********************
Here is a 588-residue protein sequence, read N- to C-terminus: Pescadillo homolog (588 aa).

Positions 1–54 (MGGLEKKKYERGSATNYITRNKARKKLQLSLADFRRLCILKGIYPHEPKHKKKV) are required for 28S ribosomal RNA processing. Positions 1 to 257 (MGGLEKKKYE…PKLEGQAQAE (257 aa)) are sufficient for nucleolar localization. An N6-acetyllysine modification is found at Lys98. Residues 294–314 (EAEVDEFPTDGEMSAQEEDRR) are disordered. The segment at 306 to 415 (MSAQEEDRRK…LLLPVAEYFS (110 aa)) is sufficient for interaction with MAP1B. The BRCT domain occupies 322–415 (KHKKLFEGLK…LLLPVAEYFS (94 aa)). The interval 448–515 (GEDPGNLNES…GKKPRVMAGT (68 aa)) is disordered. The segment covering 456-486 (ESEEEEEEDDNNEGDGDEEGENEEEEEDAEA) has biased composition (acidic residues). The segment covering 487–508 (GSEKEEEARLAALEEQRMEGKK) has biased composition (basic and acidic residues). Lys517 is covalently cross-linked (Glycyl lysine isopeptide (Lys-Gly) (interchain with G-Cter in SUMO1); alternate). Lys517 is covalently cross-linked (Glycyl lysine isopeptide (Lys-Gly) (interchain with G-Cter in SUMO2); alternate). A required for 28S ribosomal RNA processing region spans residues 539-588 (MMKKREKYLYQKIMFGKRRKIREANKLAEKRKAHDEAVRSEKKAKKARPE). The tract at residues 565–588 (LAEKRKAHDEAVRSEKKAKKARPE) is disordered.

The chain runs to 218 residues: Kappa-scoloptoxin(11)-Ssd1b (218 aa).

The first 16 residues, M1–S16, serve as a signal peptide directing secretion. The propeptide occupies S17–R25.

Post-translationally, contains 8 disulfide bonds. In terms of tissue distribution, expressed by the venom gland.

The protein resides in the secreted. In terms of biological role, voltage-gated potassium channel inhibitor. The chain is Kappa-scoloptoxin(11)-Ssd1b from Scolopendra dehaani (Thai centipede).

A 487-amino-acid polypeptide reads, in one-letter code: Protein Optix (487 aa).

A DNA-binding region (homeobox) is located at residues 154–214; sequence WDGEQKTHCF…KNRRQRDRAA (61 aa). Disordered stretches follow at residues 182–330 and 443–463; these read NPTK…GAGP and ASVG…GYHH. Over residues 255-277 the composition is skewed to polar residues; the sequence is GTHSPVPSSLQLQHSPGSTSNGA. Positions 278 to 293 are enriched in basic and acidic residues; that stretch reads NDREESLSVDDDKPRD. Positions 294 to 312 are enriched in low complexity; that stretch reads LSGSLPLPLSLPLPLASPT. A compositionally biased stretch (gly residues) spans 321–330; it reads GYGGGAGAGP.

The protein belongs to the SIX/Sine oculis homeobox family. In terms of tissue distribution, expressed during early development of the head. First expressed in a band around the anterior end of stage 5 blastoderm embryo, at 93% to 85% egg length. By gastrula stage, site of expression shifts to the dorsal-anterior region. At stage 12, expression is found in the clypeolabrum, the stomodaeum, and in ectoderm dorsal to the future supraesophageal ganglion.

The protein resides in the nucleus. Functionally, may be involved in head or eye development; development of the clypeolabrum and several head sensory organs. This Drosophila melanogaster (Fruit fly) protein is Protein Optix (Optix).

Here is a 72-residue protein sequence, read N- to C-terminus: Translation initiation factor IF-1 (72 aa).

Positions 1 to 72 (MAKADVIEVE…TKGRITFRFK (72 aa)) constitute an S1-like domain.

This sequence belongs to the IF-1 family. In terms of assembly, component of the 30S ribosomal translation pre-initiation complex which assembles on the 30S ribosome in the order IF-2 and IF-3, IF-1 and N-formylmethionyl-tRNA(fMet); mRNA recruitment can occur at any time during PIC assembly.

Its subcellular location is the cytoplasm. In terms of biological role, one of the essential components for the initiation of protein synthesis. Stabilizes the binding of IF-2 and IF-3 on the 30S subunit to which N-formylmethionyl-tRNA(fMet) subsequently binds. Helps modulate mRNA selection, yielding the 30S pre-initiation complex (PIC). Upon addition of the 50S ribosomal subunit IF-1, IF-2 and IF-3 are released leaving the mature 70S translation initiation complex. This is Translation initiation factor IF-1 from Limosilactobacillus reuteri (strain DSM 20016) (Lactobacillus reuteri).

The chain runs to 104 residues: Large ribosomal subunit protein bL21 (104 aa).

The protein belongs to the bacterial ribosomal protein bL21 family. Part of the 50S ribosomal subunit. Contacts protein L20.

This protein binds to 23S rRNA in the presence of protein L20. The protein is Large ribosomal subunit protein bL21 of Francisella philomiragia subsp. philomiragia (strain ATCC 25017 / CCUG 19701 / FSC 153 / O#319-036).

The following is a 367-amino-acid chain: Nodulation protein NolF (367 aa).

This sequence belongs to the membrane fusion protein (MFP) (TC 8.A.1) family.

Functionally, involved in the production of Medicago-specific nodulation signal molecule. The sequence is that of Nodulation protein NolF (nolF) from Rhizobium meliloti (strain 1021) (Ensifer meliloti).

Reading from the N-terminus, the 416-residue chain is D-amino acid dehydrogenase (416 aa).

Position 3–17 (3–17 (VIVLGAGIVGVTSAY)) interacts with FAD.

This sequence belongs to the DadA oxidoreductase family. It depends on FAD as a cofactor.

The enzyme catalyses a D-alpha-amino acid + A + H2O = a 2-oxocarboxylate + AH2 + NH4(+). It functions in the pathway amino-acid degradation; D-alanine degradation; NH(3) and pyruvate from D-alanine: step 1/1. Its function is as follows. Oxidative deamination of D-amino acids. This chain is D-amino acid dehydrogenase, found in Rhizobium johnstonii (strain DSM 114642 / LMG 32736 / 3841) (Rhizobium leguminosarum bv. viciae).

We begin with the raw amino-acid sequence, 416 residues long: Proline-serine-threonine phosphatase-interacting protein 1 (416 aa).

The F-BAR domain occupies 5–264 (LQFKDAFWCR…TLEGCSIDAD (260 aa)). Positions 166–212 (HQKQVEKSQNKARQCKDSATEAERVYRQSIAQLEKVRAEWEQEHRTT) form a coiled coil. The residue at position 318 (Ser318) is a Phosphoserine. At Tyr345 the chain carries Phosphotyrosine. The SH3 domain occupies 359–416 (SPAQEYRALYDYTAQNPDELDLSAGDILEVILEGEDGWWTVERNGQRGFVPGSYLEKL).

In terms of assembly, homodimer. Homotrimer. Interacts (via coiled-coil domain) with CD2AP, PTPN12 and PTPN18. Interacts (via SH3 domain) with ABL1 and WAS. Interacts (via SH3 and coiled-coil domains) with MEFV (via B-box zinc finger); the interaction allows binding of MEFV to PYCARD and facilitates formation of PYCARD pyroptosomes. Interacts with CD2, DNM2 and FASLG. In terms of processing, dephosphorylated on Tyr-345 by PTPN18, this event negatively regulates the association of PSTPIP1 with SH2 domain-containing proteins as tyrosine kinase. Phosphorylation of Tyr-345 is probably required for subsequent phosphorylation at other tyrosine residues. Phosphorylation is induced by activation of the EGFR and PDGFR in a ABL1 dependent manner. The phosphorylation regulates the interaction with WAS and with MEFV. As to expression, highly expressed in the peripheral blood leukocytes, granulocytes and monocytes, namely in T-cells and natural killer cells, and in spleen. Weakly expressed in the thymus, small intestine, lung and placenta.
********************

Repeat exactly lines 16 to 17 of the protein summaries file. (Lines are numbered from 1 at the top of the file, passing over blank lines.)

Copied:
The protein belongs to the bacterial ribosomal protein bL21 family. Part of the 50S ribosomal subunit. Contacts protein L20.

This protein binds to 23S rRNA in the presence of protein L20. The protein is Large ribosomal subunit protein bL21 of Francisella philomiragia subsp. philomiragia (strain ATCC 25017 / CCUG 19701 / FSC 153 / O#319-036).